Air Force personnel who served on Operation Ranch Hand were "likely to be in the order of 1000 times the exposure of Australian
and New Zealand veterans." (10) No substantiation is given for this claim. This is a complete fabrication.
No study has ever compared the levels of exposure of Ranch Hand veterans and Australian and New Zealand veterans. If the authors
of the McLeod Report believe such a study exists, then let them cite it. Otherwise, it can only be assumed that this
is a figure they have simply invented.
2.3. Dioxin levels in Agent Orange
The McLeod Report states that Agent Orange was "frequently contaminated
by small amounts of dioxin." (11) No substantiation is offered for any part of this assertion.
No explanation is given for the claim that Agent Orange was "frequently", as opposed to "always", contaminated by dioxin,
and no explanation is given for the claim that the dioxin contamination consisted of "small amounts."
A study published in the leading scientific journal Nature has analysed
the amount of herbicide sprayed during the Vietnam War. (12) It finds that the amount of herbicide
sprayed has been underestimated by more than seven million litres, "in particular with heavily dioxin-contaminated herbicides."
It also finds that the amount of dioxin sprayed during the war is almost double previous estimates. (13)
For many years it has been assumed that the mean level of dioxin in Agent Orange
was 3 parts per million. This assumption appears to have been based merely on an estimate, rather than a scientific measurement.
The authors of the Nature article subjected this assumption to scientific analysis for the first time, and found it
to be extremely low. The article finds that an average value "closer to 13 p.p.m. may be more realistic." (14)
This makes a mockery of the McLeod Report's estimation of dioxin levels in Agent Orange as "small amounts."
2.4. Indirect exposure
Evidence has recently emerged to prove that, as Vietnam veterans have always suspected,
indirect exposure to herbicides and pesticides in Vietnam is as relevant an issue as direct exposure. A study published in
the Journal of Occupational and Environmental Medicine found a marked elevation of dioxin in blood samples taken from
residents of the Vietnamese city of Bien Hoa, more than thirty years after the last herbicide flight. (15)
Bien Hoa is the capital city of Bien Hoa Province, in which Anzac forces frequently operated. It was the site of the base
camp for the first contingent of Anzac forces in 1965-66.
The title of the study is "Recent Dioxin Contamination from Agent Orange in Residents
of a Southern Vietnam City." Its authors are an international team of eight, led by the American, Arnold Schecter.
The authors of the study are careful to emphasize that it is only 2,3,7,8-TCDD,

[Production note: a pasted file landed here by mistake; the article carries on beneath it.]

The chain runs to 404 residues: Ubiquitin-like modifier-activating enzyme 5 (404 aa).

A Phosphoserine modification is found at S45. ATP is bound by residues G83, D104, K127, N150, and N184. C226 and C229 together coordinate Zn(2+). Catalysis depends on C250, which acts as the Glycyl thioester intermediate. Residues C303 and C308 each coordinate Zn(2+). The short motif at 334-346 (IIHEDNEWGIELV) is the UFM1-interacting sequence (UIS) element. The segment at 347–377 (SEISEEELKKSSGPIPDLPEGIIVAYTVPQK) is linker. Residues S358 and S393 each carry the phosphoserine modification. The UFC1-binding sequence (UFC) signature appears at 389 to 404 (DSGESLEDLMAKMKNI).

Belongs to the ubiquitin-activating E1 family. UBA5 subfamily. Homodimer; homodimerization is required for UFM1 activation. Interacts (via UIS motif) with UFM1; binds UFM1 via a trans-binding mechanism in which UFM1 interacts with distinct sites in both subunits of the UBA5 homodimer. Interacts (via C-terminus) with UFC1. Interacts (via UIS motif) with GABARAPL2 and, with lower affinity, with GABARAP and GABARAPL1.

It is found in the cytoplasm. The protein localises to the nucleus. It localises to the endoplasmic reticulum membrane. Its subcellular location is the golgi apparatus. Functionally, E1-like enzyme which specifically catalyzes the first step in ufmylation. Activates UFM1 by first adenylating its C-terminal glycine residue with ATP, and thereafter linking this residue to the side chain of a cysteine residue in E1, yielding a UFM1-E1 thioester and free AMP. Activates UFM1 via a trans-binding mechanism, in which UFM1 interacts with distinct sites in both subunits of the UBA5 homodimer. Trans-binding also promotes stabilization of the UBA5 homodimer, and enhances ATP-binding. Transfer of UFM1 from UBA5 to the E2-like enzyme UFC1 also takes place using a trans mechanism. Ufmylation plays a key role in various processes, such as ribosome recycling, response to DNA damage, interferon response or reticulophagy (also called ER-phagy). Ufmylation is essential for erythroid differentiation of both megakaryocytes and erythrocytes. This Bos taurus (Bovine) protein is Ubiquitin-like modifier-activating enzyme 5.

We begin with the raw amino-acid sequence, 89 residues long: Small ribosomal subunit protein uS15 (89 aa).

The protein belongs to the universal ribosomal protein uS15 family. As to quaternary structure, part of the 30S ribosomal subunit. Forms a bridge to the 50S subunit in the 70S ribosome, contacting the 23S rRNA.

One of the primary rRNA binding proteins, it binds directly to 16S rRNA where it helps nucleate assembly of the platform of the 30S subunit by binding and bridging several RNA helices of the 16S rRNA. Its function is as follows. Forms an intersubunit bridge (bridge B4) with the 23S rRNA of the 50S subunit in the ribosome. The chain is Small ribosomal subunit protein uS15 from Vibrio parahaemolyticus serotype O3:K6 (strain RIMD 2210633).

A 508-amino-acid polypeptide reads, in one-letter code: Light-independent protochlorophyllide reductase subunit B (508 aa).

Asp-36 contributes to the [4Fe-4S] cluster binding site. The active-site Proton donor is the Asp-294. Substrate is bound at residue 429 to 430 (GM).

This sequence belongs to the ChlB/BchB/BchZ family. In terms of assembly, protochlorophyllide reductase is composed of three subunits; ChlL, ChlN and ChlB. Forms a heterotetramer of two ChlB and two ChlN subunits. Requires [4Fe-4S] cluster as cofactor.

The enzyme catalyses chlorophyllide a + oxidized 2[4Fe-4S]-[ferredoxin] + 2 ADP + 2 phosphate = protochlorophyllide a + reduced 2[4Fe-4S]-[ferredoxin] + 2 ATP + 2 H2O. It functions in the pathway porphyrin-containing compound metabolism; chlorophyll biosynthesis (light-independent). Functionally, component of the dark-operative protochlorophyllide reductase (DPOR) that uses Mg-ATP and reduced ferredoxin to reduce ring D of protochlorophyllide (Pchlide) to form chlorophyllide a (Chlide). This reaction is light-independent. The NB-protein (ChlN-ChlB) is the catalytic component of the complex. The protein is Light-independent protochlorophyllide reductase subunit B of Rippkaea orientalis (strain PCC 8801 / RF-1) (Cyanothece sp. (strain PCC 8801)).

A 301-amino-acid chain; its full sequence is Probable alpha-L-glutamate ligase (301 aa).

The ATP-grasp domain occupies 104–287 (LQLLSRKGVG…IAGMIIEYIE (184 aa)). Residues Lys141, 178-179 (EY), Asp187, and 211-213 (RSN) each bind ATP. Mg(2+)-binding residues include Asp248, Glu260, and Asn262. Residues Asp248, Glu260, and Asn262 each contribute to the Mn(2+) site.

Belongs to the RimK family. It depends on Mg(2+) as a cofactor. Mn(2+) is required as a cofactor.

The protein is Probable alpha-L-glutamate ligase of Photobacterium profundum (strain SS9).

the dioxin found in Agent Orange, and not any other type of dioxin, that was found to be elevated in these blood samples.
The dioxin levels are staggering. Comparison samples were taken from residents
of North Vietnam, where no herbicides were sprayed during the war. North Vietnamese dioxin levels were found to be 2 parts
per trillion. Dioxin levels in the Bien Hoa samples were up to 271 p.p.t., or 135 times the level of the North Vietnamese
samples. The average dioxin level of the Bien Hoa residents was 69.65 p.p.t., or 35 times the level of the North Vietnamese
comparison group. (16)
Dioxin levels were raised, even in residents new to the area, and in children
born as recently as 1988, long after Agent Orange spraying ended. The study found elevated dioxin levels in fish caught in
Bien Hung Lake and the Song Dong Nai River, and in soil samples taken from the site of the former Bien Hoa airbase, the early
headquarters of Operation Ranch Hand. It is worth repeating that these dioxin levels were found thirty years after the last
Agent Orange flight.
These results are backed up by other studies in Vietnam. (17)
In a new development, an article entitled "Food as a Source of Dioxin Exposure in the Residents of Bien Hoa City, Vietnam"
has appeared in the August 2003 edition of the Journal of Occupational and Environmental Medicine. (18)
This study finds:
Clearly, food, including duck, chicken, some fish, and a toad, appears responsible
for elevated TCDD in residents of Bien Hoa City, even though the original Agent Orange contamination occurred 30-40 years
before sampling. (19)
These studies provide the clearest proof yet that the dioxin in Agent Orange stays
in the environment, pollutes the food chain, and contaminates humans regardless of whether or not they were directly sprayed.
Any assessment of exposure that fails to take into account this evidence of indirect exposure can have no credibility.